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Pyotr Il'yich TCHAIKOVSKY (1840-1893)
Swan Lake ballet (1876) [83:17]
L’Orchestre de la Suisse Romande/Ernest Ansermet
rec. Victoria Hall, Geneva, October-November 1958
MAJOR CLASSICS M2CD002 [42:41 + 40:36] 

The Nutcracker
ballet (1892) [83:49]
L’Orchestre de la Suisse Romande/Ernest Ansermet
rec. Victoria Hall, Geneva, October 1958
MAJOR CLASSICS M2CD001 [42:35 + 41:14]

Though marketed and presented in identical formats with each cover boasting The Complete Works, in reality these two sets differ significantly from each other. Ernest Ansermet’s Nutcracker is a full version of Tchaikovsky’s score that can be subjected to valid comparison with other recordings. Swan Lake, on the other hand,has been drastically pruned and will be, as such, immediately ruled out of court by some potential purchasers.
 
The severity of the cuts is indicated by looking at the timings of a few other accounts of the full ballet chosen randomly from my shelves. Charles Dutoit brings it in opulently and to universal critical acclaim at 154:01 (Decca 436 212-2). He is closely followed by a trio of idiomatic Russians: Evgeny Svetlanov clocks in at 153:36 (Melodiya 74321170822), Mark Ermler follows at 153:03 (see here) and, some way behind, comes Mikhail Pletnev at 142:52 (review).
 
Ansermet’s selection amounts, though, to a mere 83:17 of music. He jettisons numbers 3, 4, 6 and 9 from Act 1, losing more than 20 minutes in the process; a further 18+ minutes are sacrificed by cutting numbers 16, 19, 20a and 24 from Act 3; and more than 9 minutes of music disappear from Act 4 when numbers 25, 26 and 27 are excised. Only Act 2 emerges relatively unscathed.
 
Having pointed out a potentially fatal defect in the Swan Lake set, it is only fair to observe that there are also, on the other hand, several very positive things to say about both it and its companion Nutcracker. The first is the undoubtedly skill and artistry that Ernest Ansermet brings to the music. His eight years with Diaghilev’s Ballets Russes (1915-1923) had made him acutely conscious of the need to mould ballet scores, even those not originally written for dancing, to the practical requirements - and the capabilities - of real dancers on real theatrical stages. He is not, therefore, one to indulge in flashy displays of orchestral virtuosity for their own sake.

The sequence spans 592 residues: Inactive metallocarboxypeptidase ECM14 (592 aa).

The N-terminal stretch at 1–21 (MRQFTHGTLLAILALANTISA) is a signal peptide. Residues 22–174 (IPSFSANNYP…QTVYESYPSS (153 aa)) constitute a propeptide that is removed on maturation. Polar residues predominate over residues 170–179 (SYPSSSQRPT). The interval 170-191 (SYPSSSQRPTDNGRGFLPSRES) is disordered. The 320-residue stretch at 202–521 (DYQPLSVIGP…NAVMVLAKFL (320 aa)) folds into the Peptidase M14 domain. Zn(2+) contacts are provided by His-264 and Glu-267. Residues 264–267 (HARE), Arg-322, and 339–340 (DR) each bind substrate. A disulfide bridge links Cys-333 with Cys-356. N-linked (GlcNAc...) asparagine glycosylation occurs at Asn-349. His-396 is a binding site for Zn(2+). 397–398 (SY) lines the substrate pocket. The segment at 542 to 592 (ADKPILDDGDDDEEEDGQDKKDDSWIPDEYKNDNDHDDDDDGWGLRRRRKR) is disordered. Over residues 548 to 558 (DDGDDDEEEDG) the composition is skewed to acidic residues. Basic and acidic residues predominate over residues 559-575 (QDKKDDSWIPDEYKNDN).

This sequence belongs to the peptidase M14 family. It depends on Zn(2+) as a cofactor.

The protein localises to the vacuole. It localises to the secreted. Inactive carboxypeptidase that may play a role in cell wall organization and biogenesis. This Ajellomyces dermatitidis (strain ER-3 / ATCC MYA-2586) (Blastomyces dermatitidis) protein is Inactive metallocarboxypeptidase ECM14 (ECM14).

Also characteristic of Ansermet’s conducting is the great care he takes to clarify orchestral textures and to uncover what is going on beneath the main melodic line. As the Geneva-based Suisse Romande Orchestra’s founder and, since 1918, music director, he had had four decades in which to mould it to meet his requirements, so that its relatively transparent 1959 string sound was a deliberately engineered means to an artistic end. You will not find the luxuriously upholstered textures of the Berlin or Vienna Philharmonics here: instead Ansermet offers a keen eye and a dose of cold, sharp and clear Alpine air.
 
The sound quality of these 54 years old recordings also deserves a very positive mention. After signing an exclusive contract with Decca in 1946, Ansermet went on to make something like 300 recordings with his orchestra before he retired in 1967. In almost all cases, the expert engineering team provided sound that was then second to none and has stood the test of time extremely well. Both recordings under consideration here are remarkable for their clarity and warmth and utterly belie their true age.

A number of recent and successful CD reissues on the Australian Eloquence label (see here for details) have demonstrated that Ansermet’s reputation still carries weight. Even taking into account the important caveat about the cuts to Swan Lake, these two budget-priced reissues will only add to that regard and both can be warmly welcomed.
 
Rob Maynard

See also review of The Nutcracker by Dan Morgan

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